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Insider - Tell 3000 Friends

Dec. 1, 2009

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By Mark Chou, MBA Candidate May 2010

In this age of emerging technology, the modern homebuyer holds countless devices to discuss his experiences with other peers. Tools from blogs, videos, consumer websites, and simple word-of-mouth open the gates to a new era of consumerism. Consumer generated media (CGM) refers to the use of these mediums to communicate one's experiences with service and product providers. In his book, titled Satisfied Customers Tell Three Friends, Angry Customers Tell 3000, Pete Blackshaw, a senior officer of the AC Nielsen company explains the recent hype over consumer-generated media in response to negative and positive experiences. To avoid retaliation from prospective homebuyers, real estate agents must focus on enhancing the client's purchasing experience.

Think Point #1: The real estate market is saturated with advertising and marketing messages over the quality, dedication, and commitment of its agents. However, homebuyers observe an agent's credibility. In fact, in this market where homebuyers have unlimited options, credibility is critical. Some of the key credibility drivers and their activation methods are:

  • Listening: Keeping communication channels open and inviting feedback
  • Responsiveness: Taking a proactive approach with customer-related issues
  • Transparency: Being open about practices and policies during the process --

    Transparency involves full disclosure

  • Trust: Establishing meaningful, win-win relationships
  • Authenticity: Caring, truly caring, about the customer

Think Point #2: Buying a home can be a challenging and stressful experience. Those agents who can provide homebuyers with an enjoyable interaction will reap the best CGM results. Indeed, one of the main motives behind CGM creation is a positive purchasing experience. The use of technology and expanded social networks from satisfied clients can become a source of free publicity for the real estate agency. So, an agent might want to consider what s/he is doing in the client-engagement process that can reduce stress and build pleasure for the buyer.

Think Point #3: It goes without saying that real estate agents need to nurture the buyer-seller relationship. Challenge the client to stay involved by using your expertise to help frame the decision-making process. Homebuyers who actively engage in and enjoy the decision-making process will communicate their experiences to others. It can prove useful to perform checks after each transaction to evaluate client feedback. Does the client "feel we are making progress?" And, importantly, "is the client enjoying the home-buying process?" These questions will allow the agent to estimate how s/he is perceived by clients and assess whether new issues should be addressed. Such data gathered by the broker can provide insights on where additional agent training might be needed.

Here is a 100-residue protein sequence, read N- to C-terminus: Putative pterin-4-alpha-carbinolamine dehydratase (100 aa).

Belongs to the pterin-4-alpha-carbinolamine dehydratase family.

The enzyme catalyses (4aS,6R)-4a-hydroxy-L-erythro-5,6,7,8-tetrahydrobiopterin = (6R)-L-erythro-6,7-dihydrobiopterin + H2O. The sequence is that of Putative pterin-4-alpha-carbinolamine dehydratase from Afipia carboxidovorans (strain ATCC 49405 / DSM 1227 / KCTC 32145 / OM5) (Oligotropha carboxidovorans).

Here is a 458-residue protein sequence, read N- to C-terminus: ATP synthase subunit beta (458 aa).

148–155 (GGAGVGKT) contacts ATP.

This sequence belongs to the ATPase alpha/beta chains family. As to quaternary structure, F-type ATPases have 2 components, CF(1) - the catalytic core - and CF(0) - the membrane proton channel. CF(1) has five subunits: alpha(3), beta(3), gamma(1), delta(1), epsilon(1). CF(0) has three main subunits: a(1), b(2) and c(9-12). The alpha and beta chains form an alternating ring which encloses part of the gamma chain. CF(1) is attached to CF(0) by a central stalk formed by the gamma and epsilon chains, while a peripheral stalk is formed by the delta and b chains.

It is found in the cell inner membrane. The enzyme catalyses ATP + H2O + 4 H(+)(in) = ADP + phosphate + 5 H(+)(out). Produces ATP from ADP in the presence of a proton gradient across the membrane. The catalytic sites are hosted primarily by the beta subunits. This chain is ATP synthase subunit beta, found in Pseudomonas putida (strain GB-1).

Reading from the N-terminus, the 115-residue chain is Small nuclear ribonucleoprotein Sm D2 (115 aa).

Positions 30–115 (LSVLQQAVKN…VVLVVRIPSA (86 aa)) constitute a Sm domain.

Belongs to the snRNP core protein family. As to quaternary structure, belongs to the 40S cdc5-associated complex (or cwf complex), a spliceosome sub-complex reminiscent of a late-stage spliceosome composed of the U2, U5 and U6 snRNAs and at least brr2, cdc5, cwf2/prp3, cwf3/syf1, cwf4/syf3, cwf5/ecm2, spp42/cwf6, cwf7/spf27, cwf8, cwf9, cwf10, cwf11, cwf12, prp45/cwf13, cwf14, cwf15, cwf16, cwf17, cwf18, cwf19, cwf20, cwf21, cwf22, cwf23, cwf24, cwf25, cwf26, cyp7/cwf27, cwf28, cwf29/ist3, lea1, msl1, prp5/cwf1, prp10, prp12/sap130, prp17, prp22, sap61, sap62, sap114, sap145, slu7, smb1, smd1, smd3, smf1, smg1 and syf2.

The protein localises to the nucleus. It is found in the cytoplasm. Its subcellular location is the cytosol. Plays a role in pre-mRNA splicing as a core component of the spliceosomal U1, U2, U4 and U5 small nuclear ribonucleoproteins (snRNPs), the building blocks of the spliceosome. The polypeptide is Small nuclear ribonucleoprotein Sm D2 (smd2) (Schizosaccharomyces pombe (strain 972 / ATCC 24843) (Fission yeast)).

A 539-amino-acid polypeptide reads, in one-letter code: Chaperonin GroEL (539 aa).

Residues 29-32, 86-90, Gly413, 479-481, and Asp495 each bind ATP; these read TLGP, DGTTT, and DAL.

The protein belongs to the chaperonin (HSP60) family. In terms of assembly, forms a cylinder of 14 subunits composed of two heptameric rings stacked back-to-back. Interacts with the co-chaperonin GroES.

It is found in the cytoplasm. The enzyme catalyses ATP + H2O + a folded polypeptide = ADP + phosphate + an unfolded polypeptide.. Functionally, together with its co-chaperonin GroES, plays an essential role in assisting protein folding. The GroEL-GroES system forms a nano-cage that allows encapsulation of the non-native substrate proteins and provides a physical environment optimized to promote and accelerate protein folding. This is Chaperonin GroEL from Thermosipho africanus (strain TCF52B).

3000 Friends

Think Point #4: An agent is the image of the broker's operation and the overall brand. So, the agent should never promise what s/he cannot deliver because such actions impact the agent's credibility, the broker's credibility, and the overall brand equity. Whenever one fails to deliver the appropriate information or meet client expectations, clients then have the ability to communicate this to "the greater public" through the use of technology. While the influence pattern used to be one-way (i.e., businesses influenced consumers' perceptions and behaviors), consumers now have far greater power to express their grievances with the home-buying process, thereby influencing other consumers' perceptions of the agent, the broker, and the brand. Consumer-to-consumer communication should not be underestimated.

Think Point #5: Evaluating key CGM metrics available through mainstream technology and using client surveys can help the agent respond accordingly and maintain/build the agent's, the broker's and trhe brand's current reputation. Metrics that can be evaluated regularly include:

  • Volume: How many messages about the agent are there?
  • Emotion: How do clients feel about the agent's service?
  • Sentiment: How favorable or unfavorable are these public messages?
  • Issue: What specific issue is being addressed in th,ese public messages?
  • Reach: How widely are these public comments spread?

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Recommended Reading

Blackshaw, Pete (2008), Satisfied Customers Tell 3 Friends, Angry Customers Tell 3,000, Random House Publishers.

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About The Author

Marc Chou, MBA Candidate, December 2010, Baylor University Graduate Assistant, Keller Center for Research. Marc is a first-semester graduate student from Paris, France. He earned his BBA with a double major in Finance and Entrepreneurship from Baylor University.

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